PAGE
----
In Search of the Perfect House
Marcus Binney (Weidenfeld & Nicolson, £30)
This is proving to be quite a year for Marcus Binney. Hot on the heels of saving Dumfries House in Ayrshire, he has published this book of 500 houses. Mathematically, this may appear a lesser feat than Simon Jenkins’ England’s Thousand Best Houses, but whereas the Jenkins epic is confined to houses open to the public, the great majority of Binney’s selection are not formally shown, making them more of a surprise. Most are the sort of private house that appears every week in the advertisement pages of Country Life.
Town mansions are not ignored in this search for the perfect house. The author strays into cathedral closes, unexpectedly notices C. R. Mackintosh’s little 78, Derngate in Northampton, and includes a small but typically original section on London. (How many people know Grovelands in Southgate, built by John Nash for a brandy merchant, or the imposing Georgian house Valentines Park in Ilford?) Otherwise, Binney confines his wanderings to the gentleman’s park. It is not a bias that should worry the readership of this magazine.
In Search of the Perfect House celebrates the country house in all its multifariousness and glory. Colleagues who have seen Binney at work, or on his travels, will know his pocket notebooks; the number he has filled with blue-Biroed observations over the past 40 years must make quite a library in themselves. Some of us may have wondered what would become of their contents; we now have our answer. This book is a memorial to Binney’s Flying Dutchman-like pursuit of architecture throughout Britain, and his remarkable eclecticism of taste.
Every county in the land, every idiom in the architect’s style book comes within his survey. The late medieval poetry of South Wraxall Manor at Bradford-on-Avon rubs shoulders with James Paine’s splendidly Palladian Belford Hall in Northumberland. Bunny Hall ‘one of the most eccentric and engaging houses in Middle England’ competes for oddity with Lanhill House, a gloriously dotty farmhouse built by a disastrously married Victorian MP who consoled himself with architecture. The whipped-cream stucco of Fife House in Brighton, built for the bachelor Duke of Devonshire, is served next to the strawberry brickwork of Eastwood Farm at Herst-monceux, a folly recently built for Freddie Stockdale, impresario of Pavilion Opera.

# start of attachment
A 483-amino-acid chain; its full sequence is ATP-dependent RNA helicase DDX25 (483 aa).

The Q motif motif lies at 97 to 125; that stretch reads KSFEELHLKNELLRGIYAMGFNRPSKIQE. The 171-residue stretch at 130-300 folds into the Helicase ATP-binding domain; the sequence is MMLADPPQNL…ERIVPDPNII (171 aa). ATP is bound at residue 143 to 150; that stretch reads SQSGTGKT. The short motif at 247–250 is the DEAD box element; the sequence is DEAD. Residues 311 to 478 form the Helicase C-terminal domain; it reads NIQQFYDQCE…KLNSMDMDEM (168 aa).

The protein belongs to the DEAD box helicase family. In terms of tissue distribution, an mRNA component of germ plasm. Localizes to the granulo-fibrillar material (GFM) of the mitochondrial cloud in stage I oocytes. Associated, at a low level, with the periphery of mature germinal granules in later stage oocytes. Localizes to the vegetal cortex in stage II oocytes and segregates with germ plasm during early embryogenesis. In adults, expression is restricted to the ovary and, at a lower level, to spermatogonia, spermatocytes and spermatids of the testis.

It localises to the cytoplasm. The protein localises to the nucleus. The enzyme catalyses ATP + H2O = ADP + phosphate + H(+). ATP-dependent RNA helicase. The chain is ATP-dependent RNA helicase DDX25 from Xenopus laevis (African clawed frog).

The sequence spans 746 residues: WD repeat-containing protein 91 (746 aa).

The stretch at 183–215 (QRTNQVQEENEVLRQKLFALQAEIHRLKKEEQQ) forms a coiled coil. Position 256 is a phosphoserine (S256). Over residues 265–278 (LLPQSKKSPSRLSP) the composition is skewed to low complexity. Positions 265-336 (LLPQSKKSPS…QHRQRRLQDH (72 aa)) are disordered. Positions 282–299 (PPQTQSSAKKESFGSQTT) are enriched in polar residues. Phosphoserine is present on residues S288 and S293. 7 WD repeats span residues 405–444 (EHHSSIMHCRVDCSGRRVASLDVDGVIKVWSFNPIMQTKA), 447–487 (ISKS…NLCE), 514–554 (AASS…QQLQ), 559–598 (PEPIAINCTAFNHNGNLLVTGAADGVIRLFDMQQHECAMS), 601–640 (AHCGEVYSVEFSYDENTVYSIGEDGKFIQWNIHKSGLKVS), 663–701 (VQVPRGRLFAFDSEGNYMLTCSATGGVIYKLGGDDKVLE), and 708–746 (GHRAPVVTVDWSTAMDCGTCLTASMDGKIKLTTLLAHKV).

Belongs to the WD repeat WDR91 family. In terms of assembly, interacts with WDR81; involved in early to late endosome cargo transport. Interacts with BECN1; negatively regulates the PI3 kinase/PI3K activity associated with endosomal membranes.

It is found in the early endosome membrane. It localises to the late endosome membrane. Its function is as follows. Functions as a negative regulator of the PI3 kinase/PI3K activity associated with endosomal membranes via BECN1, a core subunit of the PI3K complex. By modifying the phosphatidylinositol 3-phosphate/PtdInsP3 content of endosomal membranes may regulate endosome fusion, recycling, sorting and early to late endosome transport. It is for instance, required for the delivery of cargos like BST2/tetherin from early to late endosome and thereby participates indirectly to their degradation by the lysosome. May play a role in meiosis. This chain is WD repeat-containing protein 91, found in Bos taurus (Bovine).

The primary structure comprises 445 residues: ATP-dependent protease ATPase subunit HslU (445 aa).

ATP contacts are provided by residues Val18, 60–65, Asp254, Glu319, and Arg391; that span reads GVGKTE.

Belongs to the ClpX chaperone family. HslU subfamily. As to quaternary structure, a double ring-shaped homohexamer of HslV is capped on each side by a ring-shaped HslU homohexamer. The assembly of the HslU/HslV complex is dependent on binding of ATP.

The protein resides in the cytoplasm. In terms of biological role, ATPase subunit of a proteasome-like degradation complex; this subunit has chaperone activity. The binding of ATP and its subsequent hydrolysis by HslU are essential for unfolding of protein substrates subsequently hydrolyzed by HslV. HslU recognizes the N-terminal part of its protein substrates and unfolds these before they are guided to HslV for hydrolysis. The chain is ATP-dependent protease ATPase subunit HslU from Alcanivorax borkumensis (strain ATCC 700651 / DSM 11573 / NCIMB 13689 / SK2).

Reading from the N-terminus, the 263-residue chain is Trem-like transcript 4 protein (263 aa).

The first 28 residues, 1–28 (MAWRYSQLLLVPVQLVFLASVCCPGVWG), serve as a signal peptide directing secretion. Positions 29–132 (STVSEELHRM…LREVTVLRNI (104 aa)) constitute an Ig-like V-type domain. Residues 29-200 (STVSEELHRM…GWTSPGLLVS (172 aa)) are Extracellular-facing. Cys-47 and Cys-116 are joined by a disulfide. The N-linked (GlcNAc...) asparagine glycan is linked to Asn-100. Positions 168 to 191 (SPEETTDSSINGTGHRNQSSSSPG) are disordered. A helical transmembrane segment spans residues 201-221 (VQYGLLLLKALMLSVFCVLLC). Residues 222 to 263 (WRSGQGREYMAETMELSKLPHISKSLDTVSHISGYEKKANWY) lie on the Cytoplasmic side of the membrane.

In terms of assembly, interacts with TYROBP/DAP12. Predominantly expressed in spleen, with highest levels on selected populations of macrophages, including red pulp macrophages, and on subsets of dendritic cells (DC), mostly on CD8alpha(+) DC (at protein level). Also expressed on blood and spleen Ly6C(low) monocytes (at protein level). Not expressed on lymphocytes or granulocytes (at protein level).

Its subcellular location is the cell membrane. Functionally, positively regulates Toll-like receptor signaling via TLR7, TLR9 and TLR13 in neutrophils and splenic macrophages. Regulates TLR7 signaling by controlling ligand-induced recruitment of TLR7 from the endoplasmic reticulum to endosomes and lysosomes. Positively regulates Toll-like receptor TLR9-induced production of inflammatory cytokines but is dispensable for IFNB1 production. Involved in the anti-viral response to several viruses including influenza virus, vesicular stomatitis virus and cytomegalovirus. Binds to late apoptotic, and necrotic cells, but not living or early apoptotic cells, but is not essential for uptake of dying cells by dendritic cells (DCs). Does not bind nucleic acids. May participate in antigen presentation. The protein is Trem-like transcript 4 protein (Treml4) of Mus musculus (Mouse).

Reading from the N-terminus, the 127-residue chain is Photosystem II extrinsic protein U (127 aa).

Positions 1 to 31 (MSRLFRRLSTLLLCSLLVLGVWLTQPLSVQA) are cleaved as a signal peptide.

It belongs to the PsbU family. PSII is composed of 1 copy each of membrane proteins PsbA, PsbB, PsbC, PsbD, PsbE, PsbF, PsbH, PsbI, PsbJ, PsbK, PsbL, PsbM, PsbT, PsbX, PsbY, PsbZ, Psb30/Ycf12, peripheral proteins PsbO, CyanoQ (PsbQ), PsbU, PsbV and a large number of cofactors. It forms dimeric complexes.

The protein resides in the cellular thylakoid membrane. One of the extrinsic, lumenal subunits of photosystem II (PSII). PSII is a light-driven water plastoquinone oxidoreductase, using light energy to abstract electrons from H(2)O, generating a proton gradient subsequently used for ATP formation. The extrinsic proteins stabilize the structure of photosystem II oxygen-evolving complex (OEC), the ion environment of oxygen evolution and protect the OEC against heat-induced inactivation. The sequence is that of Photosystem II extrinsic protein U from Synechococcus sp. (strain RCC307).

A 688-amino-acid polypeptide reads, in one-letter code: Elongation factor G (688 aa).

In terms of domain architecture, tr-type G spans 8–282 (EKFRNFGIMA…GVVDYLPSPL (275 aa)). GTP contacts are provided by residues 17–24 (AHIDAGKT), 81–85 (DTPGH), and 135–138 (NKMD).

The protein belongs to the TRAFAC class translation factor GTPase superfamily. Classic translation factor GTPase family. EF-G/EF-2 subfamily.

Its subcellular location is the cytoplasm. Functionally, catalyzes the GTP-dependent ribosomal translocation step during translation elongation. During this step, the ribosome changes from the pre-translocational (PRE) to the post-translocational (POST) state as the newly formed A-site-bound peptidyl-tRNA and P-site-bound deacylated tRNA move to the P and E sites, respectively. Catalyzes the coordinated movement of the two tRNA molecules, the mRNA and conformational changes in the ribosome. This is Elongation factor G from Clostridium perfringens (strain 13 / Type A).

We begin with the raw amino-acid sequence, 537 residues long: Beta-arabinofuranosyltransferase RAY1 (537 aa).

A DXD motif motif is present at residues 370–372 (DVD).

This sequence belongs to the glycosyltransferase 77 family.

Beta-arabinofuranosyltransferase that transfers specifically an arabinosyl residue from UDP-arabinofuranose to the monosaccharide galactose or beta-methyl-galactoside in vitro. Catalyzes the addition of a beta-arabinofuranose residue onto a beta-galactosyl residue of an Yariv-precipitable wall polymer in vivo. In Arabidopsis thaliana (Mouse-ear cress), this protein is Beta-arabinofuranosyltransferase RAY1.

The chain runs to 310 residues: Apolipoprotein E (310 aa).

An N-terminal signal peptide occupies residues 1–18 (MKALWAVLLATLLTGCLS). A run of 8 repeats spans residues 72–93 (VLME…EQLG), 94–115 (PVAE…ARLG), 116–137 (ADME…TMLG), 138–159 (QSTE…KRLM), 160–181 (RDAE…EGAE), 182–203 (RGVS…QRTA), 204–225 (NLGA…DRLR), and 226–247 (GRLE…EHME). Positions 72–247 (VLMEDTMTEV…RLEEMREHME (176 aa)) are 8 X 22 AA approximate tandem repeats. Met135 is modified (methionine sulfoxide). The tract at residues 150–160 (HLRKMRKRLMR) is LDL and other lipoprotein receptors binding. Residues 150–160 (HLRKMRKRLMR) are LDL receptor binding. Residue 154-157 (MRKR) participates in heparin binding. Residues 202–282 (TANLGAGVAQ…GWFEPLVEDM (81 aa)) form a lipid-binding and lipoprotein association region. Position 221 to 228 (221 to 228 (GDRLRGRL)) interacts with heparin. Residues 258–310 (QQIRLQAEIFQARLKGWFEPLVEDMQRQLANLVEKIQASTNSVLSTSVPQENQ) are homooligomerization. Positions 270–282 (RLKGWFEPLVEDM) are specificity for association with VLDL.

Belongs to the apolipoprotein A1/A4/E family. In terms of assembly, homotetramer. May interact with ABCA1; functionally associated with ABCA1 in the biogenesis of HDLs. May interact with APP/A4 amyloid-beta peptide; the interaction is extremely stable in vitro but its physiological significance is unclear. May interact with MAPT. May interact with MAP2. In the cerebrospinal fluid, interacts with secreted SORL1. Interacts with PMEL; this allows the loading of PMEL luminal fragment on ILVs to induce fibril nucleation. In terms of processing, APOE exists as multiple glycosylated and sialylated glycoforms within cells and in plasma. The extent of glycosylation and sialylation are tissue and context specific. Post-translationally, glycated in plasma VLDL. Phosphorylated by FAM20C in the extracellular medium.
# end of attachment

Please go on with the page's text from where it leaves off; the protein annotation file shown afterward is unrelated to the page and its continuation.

Eastwood Farm is one of quite a number of new houses in the book. Another is Fawley House, given a theatrically Baroque flint-and-stone front by Quinlan Terry. Only a few pages away is Jacob’s Ladder, a Minimalist glass box by Niall McLaughlin. Altogether, this book might be described as an autobiography through houses. Binney began his peregrinations at Cambridge, when researching a dissertation on Sir Robert Taylor. It turned out that many of Taylor’s buildings were in a bad way. Harleyford House, on the Thames, was besieged by caravans, Danson House crippled by dry rot. The shock of discovering such dereliction ignited an all-consuming passion for conservation.
The pages of Country Life, where Binney became architectural editor and, briefly, editor, provided a scholarly commentary on his campaigns, but could not always move mountains. For that, rather more strident publicity was required. After the V&A’s ‘Destruction of the Country House’ exhibition in 1974, a gloomy roll of honour for the architecturally fallen, Binney became the prime mover in SAVE Britain’s Heritage, using his unique combination of scholarship, journalistic savvy and Old Etonian charm to shame obdurate owners, local authorities and government ministers into action.
Many of the entries in this book begin with a reminiscence of Binney’s first visit, when the place was a forlorn wreck with, in one sad case, 12,000 gallons of water pouring onto the staircase every year. Now, it might be a luxury hotel, apartments or, in many cases, a family home. Tyntesfield and Dumfries House show that the conservationist’s guard can never be dropped. Stokesay merits an entry in the book, but its gorgeous contents have been dispersed. But the extent to which the world has changed since the 1970s helped by SAVE and tax cuts can be judged from the fact that a fair number of the houses here come from Binney’s column in the property section of The Times. What might, a generation ago, have seemed hopeless liabilities are now fought over by eager buyers, at previously unimaginable prices.
This is, therefore, a book of happy endings. ‘Money could never buy the love and care put into the repair of this enchanting Kentish yeoman’s house,’ writes Binney of Maynards in Kent. In Lancashire, Formby Hall ‘has at last found its prince’. The author wouldn’t say it, but the prince of many of these houses is Marcus Binney himself.
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